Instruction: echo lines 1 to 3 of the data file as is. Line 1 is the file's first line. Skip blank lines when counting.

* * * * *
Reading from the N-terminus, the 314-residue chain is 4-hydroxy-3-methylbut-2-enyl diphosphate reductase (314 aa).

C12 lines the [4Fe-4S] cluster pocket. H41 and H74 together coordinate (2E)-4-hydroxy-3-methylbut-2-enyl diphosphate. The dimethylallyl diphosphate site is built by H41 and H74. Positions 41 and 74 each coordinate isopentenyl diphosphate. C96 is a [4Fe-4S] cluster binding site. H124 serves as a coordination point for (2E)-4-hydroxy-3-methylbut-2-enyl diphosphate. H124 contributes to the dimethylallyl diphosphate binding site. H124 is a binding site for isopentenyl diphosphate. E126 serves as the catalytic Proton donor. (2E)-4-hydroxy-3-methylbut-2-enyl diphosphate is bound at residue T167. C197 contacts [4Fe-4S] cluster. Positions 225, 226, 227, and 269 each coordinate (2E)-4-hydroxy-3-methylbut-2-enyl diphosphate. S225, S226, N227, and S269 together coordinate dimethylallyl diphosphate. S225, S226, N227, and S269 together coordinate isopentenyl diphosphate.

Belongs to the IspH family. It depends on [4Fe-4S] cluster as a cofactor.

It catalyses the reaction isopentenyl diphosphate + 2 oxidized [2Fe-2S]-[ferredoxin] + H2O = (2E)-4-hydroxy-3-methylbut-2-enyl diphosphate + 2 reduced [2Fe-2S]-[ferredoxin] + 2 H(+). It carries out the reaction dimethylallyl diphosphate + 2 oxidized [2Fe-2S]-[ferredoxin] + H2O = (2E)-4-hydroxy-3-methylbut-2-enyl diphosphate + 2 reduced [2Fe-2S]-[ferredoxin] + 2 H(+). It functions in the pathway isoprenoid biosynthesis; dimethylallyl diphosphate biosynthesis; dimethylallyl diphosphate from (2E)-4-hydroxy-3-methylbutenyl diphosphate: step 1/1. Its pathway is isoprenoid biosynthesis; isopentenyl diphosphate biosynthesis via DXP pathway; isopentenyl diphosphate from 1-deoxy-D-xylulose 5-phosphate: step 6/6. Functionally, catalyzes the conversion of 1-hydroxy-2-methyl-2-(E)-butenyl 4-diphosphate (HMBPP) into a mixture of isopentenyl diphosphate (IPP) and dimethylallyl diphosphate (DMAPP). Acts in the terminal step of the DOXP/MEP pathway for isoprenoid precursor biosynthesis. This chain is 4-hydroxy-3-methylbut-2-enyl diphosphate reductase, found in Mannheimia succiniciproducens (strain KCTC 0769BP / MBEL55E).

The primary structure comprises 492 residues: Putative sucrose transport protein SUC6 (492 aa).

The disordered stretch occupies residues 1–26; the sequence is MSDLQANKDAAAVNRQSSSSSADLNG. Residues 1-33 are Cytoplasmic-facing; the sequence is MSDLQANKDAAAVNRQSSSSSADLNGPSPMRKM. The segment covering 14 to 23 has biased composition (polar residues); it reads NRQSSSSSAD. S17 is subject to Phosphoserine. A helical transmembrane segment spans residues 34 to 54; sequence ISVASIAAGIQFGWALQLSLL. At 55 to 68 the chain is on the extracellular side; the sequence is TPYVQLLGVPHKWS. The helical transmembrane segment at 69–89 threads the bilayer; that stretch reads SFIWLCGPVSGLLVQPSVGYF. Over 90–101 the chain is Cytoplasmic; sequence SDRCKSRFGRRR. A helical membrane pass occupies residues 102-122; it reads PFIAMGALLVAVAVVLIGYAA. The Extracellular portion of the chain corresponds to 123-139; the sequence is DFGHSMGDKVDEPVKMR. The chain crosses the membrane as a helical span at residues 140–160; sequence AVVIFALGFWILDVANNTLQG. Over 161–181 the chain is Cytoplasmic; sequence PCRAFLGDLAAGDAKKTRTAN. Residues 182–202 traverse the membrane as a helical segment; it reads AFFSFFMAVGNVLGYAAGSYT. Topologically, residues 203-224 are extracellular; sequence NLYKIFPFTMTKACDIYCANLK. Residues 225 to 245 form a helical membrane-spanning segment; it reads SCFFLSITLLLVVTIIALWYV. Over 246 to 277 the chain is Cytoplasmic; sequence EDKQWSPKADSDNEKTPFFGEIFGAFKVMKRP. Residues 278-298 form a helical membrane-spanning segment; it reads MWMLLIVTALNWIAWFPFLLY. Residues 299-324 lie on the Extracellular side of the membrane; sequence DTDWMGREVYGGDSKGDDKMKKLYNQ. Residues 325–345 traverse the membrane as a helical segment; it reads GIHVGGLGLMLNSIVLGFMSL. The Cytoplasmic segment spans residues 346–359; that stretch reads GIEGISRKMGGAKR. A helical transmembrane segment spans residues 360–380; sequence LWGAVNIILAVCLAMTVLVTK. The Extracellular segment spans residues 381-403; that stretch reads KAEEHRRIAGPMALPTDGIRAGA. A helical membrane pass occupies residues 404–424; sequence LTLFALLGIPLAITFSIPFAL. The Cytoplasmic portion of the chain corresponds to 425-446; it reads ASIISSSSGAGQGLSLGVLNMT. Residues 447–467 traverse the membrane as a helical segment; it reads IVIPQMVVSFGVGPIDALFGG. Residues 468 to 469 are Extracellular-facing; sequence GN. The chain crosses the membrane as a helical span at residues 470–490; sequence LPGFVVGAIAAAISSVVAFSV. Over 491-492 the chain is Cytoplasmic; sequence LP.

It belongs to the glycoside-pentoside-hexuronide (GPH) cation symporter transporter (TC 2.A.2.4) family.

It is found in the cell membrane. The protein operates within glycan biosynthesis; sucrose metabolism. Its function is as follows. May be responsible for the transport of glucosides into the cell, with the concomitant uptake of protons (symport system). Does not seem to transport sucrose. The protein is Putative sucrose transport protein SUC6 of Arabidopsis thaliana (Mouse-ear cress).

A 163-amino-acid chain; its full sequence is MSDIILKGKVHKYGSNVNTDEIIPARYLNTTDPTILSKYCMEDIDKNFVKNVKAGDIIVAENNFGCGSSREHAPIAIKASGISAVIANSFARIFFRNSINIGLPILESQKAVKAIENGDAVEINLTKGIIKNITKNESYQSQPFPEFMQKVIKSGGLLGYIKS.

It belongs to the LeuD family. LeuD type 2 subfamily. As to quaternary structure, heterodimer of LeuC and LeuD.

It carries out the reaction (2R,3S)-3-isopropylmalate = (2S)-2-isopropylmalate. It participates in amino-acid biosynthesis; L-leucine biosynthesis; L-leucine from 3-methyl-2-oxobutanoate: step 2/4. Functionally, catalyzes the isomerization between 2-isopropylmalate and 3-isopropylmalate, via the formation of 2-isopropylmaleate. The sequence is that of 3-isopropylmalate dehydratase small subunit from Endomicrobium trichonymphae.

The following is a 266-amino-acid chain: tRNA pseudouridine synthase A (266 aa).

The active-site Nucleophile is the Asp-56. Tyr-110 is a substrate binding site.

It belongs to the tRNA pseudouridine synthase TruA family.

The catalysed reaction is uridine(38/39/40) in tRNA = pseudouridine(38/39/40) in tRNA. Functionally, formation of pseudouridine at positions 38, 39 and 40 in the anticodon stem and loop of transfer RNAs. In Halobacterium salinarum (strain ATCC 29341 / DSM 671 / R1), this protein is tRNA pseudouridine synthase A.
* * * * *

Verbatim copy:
Reading from the N-terminus, the 314-residue chain is 4-hydroxy-3-methylbut-2-enyl diphosphate reductase (314 aa).

C12 lines the [4Fe-4S] cluster pocket. H41 and H74 together coordinate (2E)-4-hydroxy-3-methylbut-2-enyl diphosphate. The dimethylallyl diphosphate site is built by H41 and H74. Positions 41 and 74 each coordinate isopentenyl diphosphate. C96 is a [4Fe-4S] cluster binding site. H124 serves as a coordination point for (2E)-4-hydroxy-3-methylbut-2-enyl diphosphate. H124 contributes to the dimethylallyl diphosphate binding site. H124 is a binding site for isopentenyl diphosphate. E126 serves as the catalytic Proton donor. (2E)-4-hydroxy-3-methylbut-2-enyl diphosphate is bound at residue T167. C197 contacts [4Fe-4S] cluster. Positions 225, 226, 227, and 269 each coordinate (2E)-4-hydroxy-3-methylbut-2-enyl diphosphate. S225, S226, N227, and S269 together coordinate dimethylallyl diphosphate. S225, S226, N227, and S269 together coordinate isopentenyl diphosphate.

Belongs to the IspH family. It depends on [4Fe-4S] cluster as a cofactor.